The science of tasty bud

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Preliminary findings from a study conducted by a Portland State University geology professor show a significant connection between the chemical makeup of cannabis plants and the native soils they’re grown in.

The results move the cannabis community one step closer to a better understanding of how regional terroir (pronounced ter-wahr) affects the unique character of outdoor-grown cannabis crops.

Terroir, a French word that translates to “land” or “territory,” includes several distinctive features of a place, including soil composition, climate and topography.

John Bershaw and his graduate students at PSU focused their research on how five native soils in different parts of Southern Oregon impacted the chemical composition of two strains of marijuana plants that were grown and harvested last year.

“The five soils used were chemically unique, and our results show that this is impacting plant chemistry,” Bershaw said. “For example, a soil with a high amount of magnesium from the Illinois Valley produced plants with relatively high magnesium concentrations.”

Geology professor John Bershaw and his graduate students from Portland State University are examining whether the unique chemistry of Southern Oregon soils has a significant effect on the chemistry of cannabis plants grown here. The study included five different types of soil in Southern Oregon. Soil in beds from left to right: A Mollisol (McNull Series) from the Bear Creek Valley area; A Alfisol (Ruch Series) from Applegate Valley; A Mollisol (Takilma Series) from the Illinois Valley; and A Ultisol (Pollard Series) from the Grants Pass area. Not pictured is the bed with soil type A Mollisol (Camas Series) from the Grants Pass area. Photo courtesy of John Bershaw

Magnesium is one of several minerals found in varying amounts in soil. It’s an important nutrient because it enables plants to absorb the sun’s energy during photosynthesis. Magnesium deficiencies, as well as excessive levels of magnesium, in soil can have detrimental effects on plants.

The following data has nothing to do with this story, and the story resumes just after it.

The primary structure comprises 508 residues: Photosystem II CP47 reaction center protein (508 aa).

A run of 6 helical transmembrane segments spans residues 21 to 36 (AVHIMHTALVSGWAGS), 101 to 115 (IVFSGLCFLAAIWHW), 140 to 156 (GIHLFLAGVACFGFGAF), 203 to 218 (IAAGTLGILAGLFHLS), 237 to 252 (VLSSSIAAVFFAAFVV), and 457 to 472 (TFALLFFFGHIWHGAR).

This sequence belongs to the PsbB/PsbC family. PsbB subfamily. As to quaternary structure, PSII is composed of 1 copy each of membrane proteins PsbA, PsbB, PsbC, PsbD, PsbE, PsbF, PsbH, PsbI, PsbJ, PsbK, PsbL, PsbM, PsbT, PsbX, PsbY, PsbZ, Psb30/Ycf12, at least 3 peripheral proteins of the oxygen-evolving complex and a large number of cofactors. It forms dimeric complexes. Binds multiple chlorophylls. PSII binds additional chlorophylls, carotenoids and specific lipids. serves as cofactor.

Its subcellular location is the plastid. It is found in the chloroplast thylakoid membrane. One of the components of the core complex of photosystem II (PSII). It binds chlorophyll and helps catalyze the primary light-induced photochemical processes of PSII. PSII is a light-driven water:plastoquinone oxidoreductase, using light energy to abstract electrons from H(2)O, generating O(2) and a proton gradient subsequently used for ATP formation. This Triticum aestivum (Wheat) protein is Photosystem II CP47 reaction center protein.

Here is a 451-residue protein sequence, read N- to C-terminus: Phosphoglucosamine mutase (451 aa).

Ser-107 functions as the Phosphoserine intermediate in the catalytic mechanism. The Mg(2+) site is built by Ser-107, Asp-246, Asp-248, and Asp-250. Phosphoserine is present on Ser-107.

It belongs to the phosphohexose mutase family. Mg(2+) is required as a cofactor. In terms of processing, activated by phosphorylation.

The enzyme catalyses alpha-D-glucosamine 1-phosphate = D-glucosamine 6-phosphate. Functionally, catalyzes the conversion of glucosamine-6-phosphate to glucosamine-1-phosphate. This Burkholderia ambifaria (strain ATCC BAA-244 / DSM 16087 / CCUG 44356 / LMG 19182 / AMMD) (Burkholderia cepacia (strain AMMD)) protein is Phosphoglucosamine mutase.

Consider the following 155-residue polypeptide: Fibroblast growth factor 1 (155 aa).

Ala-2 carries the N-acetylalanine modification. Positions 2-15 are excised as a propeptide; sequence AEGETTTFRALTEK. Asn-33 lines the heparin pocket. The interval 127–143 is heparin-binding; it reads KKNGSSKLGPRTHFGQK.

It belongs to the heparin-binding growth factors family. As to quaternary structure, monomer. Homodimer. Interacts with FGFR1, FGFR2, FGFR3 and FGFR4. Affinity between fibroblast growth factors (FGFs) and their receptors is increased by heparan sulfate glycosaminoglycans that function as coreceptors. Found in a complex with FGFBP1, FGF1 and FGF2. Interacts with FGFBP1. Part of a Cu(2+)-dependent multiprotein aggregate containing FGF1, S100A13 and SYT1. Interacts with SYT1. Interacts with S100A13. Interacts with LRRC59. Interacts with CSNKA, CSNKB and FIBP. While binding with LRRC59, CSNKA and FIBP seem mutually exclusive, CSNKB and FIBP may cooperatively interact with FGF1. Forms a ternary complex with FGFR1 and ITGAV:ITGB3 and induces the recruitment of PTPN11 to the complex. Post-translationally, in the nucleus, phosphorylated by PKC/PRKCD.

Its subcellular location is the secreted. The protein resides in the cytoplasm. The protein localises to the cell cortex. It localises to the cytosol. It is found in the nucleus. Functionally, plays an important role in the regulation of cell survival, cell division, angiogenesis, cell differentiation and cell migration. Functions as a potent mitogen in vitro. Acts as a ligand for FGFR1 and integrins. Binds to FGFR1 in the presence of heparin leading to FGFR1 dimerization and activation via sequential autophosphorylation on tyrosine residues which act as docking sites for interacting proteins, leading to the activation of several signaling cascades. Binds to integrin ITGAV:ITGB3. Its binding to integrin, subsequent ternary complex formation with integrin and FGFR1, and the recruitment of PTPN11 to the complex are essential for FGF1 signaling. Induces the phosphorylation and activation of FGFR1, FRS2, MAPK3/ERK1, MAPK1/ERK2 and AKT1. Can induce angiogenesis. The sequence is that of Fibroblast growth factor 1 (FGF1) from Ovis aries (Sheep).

Bershaw worked with the staff at Alter Farms in Grants Pass to collect soil samples from five cannabis farms that represented the diversity of native soils in Southern Oregon. Each soil was analyzed for its composition of organic matter and inorganic minerals.

Two of Alter Farms’ strains, Fire Runner and Purple Hindu Kush, were selected for the study, and three clones of each strain were planted in outdoor raised beds, each bed filled with a different soil type.

After harvesting last fall, cured flower samples from the six study plants were analyzed for cannabinoid and terpene concentrations, as well as levels of macronutrients (nitrogen, phosphorus, potassium, calcium, sulfur and magnesium) and trace minerals (such as iron, manganese, boron, copper, iodine and zinc).

Data analysis is still underway; however, Bershaw said initial findings support the theory that growing plants in native soils contributes to the unique characteristics of cannabis grown in different parts of Southern Oregon. This is good news for craft cannabis growers in our area, who want to market their flower and tinctures as distinctive.